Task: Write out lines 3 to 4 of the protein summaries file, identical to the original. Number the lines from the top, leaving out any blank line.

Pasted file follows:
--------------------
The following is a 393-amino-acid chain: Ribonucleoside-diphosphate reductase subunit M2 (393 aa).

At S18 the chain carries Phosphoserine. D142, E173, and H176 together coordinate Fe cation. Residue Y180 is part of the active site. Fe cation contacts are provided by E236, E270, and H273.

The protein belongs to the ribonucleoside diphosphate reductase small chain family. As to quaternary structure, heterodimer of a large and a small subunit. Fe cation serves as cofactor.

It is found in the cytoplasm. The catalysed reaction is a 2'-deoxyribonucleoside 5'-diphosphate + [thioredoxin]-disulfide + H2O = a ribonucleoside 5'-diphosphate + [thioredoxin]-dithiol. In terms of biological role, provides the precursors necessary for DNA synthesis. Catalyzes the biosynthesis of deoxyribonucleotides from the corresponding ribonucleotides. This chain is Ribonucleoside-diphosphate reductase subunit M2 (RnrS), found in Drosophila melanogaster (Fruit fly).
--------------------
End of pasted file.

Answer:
The protein belongs to the ribonucleoside diphosphate reductase small chain family. As to quaternary structure, heterodimer of a large and a small subunit. Fe cation serves as cofactor.

It is found in the cytoplasm. The catalysed reaction is a 2'-deoxyribonucleoside 5'-diphosphate + [thioredoxin]-disulfide + H2O = a ribonucleoside 5'-diphosphate + [thioredoxin]-dithiol. In terms of biological role, provides the precursors necessary for DNA synthesis. Catalyzes the biosynthesis of deoxyribonucleotides from the corresponding ribonucleotides. This chain is Ribonucleoside-diphosphate reductase subunit M2 (RnrS), found in Drosophila melanogaster (Fruit fly).